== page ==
Back to Africa: Global Language, Local Accent
Andrew Killick [+]
University of Sheffield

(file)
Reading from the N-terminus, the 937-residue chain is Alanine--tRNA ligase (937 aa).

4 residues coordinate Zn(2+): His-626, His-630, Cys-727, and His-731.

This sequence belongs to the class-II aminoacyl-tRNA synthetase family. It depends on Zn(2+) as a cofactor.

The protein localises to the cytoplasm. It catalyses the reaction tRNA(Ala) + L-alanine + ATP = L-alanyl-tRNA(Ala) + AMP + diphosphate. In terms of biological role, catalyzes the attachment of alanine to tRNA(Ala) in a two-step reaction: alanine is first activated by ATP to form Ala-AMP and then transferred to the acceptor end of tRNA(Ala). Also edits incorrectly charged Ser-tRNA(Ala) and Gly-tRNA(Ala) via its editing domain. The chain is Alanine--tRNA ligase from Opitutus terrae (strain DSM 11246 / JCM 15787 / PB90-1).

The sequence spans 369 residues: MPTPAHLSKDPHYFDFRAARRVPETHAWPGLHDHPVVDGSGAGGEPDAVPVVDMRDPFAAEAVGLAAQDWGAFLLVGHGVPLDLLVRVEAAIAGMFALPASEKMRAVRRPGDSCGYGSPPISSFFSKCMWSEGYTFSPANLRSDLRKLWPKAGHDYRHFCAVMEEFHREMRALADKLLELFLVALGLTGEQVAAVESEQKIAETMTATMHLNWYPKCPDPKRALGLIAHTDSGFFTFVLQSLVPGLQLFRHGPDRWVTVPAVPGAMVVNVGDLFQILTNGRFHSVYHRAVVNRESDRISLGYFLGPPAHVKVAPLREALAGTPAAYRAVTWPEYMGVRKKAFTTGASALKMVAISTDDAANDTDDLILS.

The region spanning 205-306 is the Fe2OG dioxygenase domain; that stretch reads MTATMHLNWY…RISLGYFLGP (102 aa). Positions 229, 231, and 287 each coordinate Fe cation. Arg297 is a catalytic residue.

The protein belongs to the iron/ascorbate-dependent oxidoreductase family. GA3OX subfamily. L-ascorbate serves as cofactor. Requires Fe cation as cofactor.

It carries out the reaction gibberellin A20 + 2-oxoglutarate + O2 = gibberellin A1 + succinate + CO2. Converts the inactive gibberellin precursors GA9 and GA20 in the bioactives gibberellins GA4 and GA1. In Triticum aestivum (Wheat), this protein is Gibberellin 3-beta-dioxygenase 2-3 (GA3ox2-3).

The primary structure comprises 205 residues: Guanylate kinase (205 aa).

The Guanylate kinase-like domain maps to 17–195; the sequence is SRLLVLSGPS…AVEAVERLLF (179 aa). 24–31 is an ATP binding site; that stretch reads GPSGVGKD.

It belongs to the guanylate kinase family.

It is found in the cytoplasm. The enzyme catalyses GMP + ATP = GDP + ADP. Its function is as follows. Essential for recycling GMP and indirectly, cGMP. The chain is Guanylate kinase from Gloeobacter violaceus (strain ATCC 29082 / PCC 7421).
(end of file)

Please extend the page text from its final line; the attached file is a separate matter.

We round off the story by returning to Africa, extending the earlier coverage of West Africa and Angola to other parts of the continent where similar general principles appear in differing local guises. The polyrhythms and other features that help make Sub-Saharan African music “participatory” are encountered again, but in central and southern Africa we find more of an emphasis on harmony, which historically made these cultures receptive to the European harmonies brought by Christian missionaries. This is illustrated through the well-known vocal harmony of Ladysmith Black Mambazo, which belongs to the isicathamiya genre from apartheid South Africa. Although the particular chords used in isicathamiya obviously came from European functional harmony, we discover that the general idea of harmonic combination, and even the characteristic structure of a repeating sequence of four chords, was already present in the home-grown music and also in the mbira music of neighboring Zimbabwe. By studying these styles, we learn that the European system of harmony is not the only one, and that even where European chords are used (for instance in blues) they may not be functioning in the European way. We next turn to African popular music, initially through the chimurenga music of Thomas Mapfumo, who adapted the textures and harmonies of mbira music to a modern guitar-based band to create a music that expressed a modern Zimbabwean identity. In similar ways, we find new genres emerging in other parts of Africa where musicians have plucked the fruit from the branches of the American music tree and planted the seeds in their own home ground to cultivate new growths that belong to a common species but are shaped by local nutrients, conditions, and grafting techniques into a crop that meets local needs while also offering something unique to the world. If we had the time and space, we could explore countless examples of the same process worldwide, as musicians learn to speak the global “language” of American-based popular music with local “accents” that express local identities, generating new forms of music that are always fresh and vibrant because they embody people’s sense of who they are today. But that could easily fill another whole book as big as this one. Instead, we keep the focus on Africa, noting how the continent has received a constant influx of American and especially African American popular music ever since the days of slavery, yet in its own popular music (except when directly modeled on African American styles like gospel) it has not on the whole adopted a feature that we began by describing as one of the most pervasive in the American music tree: the backbeat. Bringing the story back to where it started, we remember that the backbeat arose as an African American response to a European rhythmic framework, and conclude that it may have been unnecessary in African popular music because the European framework has not become dominant there—perhaps an emblem of hope for the continuing diversity and self-determination of the world’s musical cultures.